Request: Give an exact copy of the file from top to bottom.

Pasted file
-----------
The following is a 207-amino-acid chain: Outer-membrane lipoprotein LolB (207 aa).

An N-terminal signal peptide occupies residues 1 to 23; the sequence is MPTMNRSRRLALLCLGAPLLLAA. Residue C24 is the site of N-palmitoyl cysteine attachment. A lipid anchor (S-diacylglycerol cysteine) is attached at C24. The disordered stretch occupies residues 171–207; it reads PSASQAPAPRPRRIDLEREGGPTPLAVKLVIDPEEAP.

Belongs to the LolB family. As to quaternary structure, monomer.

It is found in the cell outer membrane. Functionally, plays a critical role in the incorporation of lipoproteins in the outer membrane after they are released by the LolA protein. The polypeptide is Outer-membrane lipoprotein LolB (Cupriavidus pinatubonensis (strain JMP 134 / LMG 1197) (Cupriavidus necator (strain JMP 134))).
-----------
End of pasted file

The following is a 207-amino-acid chain: Outer-membrane lipoprotein LolB (207 aa).

An N-terminal signal peptide occupies residues 1 to 23; the sequence is MPTMNRSRRLALLCLGAPLLLAA. Residue C24 is the site of N-palmitoyl cysteine attachment. A lipid anchor (S-diacylglycerol cysteine) is attached at C24. The disordered stretch occupies residues 171–207; it reads PSASQAPAPRPRRIDLEREGGPTPLAVKLVIDPEEAP.

Belongs to the LolB family. As to quaternary structure, monomer.

It is found in the cell outer membrane. Functionally, plays a critical role in the incorporation of lipoproteins in the outer membrane after they are released by the LolA protein. The polypeptide is Outer-membrane lipoprotein LolB (Cupriavidus pinatubonensis (strain JMP 134 / LMG 1197) (Cupriavidus necator (strain JMP 134))).